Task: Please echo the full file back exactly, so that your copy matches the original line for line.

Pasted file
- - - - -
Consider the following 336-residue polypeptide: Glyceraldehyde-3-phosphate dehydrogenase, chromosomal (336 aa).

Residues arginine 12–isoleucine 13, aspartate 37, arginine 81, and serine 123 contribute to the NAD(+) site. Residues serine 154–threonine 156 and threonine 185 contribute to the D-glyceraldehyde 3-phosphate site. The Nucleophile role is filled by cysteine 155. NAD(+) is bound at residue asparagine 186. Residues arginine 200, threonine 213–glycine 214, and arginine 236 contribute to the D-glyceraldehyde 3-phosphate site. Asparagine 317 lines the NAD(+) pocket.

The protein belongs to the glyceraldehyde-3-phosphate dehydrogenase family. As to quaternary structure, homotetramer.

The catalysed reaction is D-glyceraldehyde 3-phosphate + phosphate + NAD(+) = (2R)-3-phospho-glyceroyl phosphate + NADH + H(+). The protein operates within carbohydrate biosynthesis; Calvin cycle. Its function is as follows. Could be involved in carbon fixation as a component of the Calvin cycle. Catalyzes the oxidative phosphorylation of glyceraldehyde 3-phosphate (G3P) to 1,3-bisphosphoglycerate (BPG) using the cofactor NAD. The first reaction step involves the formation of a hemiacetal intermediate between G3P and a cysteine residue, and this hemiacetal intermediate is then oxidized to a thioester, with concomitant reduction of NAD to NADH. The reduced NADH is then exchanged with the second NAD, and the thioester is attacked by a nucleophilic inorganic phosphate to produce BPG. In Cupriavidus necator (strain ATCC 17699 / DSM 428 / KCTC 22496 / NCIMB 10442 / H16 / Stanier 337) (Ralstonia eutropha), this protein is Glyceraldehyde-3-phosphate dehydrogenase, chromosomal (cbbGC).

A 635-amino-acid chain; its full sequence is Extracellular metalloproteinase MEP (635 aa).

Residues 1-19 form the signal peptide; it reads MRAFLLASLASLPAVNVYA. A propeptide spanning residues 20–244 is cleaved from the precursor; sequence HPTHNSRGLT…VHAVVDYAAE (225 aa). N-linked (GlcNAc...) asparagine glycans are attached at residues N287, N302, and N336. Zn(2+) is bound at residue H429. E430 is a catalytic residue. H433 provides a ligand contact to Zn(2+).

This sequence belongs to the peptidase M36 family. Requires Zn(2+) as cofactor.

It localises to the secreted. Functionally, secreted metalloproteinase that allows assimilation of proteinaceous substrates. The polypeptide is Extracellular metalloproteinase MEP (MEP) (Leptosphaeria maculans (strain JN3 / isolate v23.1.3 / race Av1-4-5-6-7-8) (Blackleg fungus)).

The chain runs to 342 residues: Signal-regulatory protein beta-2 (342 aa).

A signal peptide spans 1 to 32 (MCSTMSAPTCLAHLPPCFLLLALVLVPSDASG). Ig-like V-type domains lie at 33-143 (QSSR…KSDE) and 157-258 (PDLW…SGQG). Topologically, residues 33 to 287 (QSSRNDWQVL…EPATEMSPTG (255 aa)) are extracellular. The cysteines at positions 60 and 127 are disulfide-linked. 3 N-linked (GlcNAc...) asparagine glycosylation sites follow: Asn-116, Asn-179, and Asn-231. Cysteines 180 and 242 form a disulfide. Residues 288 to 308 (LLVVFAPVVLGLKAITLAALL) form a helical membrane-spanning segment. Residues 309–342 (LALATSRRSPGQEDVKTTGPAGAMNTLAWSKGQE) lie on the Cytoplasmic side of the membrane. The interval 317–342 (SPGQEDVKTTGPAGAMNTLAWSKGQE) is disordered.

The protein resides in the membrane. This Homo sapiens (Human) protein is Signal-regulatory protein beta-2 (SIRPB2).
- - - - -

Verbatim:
Consider the following 336-residue polypeptide: Glyceraldehyde-3-phosphate dehydrogenase, chromosomal (336 aa).

Residues arginine 12–isoleucine 13, aspartate 37, arginine 81, and serine 123 contribute to the NAD(+) site. Residues serine 154–threonine 156 and threonine 185 contribute to the D-glyceraldehyde 3-phosphate site. The Nucleophile role is filled by cysteine 155. NAD(+) is bound at residue asparagine 186. Residues arginine 200, threonine 213–glycine 214, and arginine 236 contribute to the D-glyceraldehyde 3-phosphate site. Asparagine 317 lines the NAD(+) pocket.

The protein belongs to the glyceraldehyde-3-phosphate dehydrogenase family. As to quaternary structure, homotetramer.

The catalysed reaction is D-glyceraldehyde 3-phosphate + phosphate + NAD(+) = (2R)-3-phospho-glyceroyl phosphate + NADH + H(+). The protein operates within carbohydrate biosynthesis; Calvin cycle. Its function is as follows. Could be involved in carbon fixation as a component of the Calvin cycle. Catalyzes the oxidative phosphorylation of glyceraldehyde 3-phosphate (G3P) to 1,3-bisphosphoglycerate (BPG) using the cofactor NAD. The first reaction step involves the formation of a hemiacetal intermediate between G3P and a cysteine residue, and this hemiacetal intermediate is then oxidized to a thioester, with concomitant reduction of NAD to NADH. The reduced NADH is then exchanged with the second NAD, and the thioester is attacked by a nucleophilic inorganic phosphate to produce BPG. In Cupriavidus necator (strain ATCC 17699 / DSM 428 / KCTC 22496 / NCIMB 10442 / H16 / Stanier 337) (Ralstonia eutropha), this protein is Glyceraldehyde-3-phosphate dehydrogenase, chromosomal (cbbGC).

A 635-amino-acid chain; its full sequence is Extracellular metalloproteinase MEP (635 aa).

Residues 1-19 form the signal peptide; it reads MRAFLLASLASLPAVNVYA. A propeptide spanning residues 20–244 is cleaved from the precursor; sequence HPTHNSRGLT…VHAVVDYAAE (225 aa). N-linked (GlcNAc...) asparagine glycans are attached at residues N287, N302, and N336. Zn(2+) is bound at residue H429. E430 is a catalytic residue. H433 provides a ligand contact to Zn(2+).

This sequence belongs to the peptidase M36 family. Requires Zn(2+) as cofactor.

It localises to the secreted. Functionally, secreted metalloproteinase that allows assimilation of proteinaceous substrates. The polypeptide is Extracellular metalloproteinase MEP (MEP) (Leptosphaeria maculans (strain JN3 / isolate v23.1.3 / race Av1-4-5-6-7-8) (Blackleg fungus)).

The chain runs to 342 residues: Signal-regulatory protein beta-2 (342 aa).

A signal peptide spans 1 to 32 (MCSTMSAPTCLAHLPPCFLLLALVLVPSDASG). Ig-like V-type domains lie at 33-143 (QSSR…KSDE) and 157-258 (PDLW…SGQG). Topologically, residues 33 to 287 (QSSRNDWQVL…EPATEMSPTG (255 aa)) are extracellular. The cysteines at positions 60 and 127 are disulfide-linked. 3 N-linked (GlcNAc...) asparagine glycosylation sites follow: Asn-116, Asn-179, and Asn-231. Cysteines 180 and 242 form a disulfide. Residues 288 to 308 (LLVVFAPVVLGLKAITLAALL) form a helical membrane-spanning segment. Residues 309–342 (LALATSRRSPGQEDVKTTGPAGAMNTLAWSKGQE) lie on the Cytoplasmic side of the membrane. The interval 317–342 (SPGQEDVKTTGPAGAMNTLAWSKGQE) is disordered.

The protein resides in the membrane. This Homo sapiens (Human) protein is Signal-regulatory protein beta-2 (SIRPB2).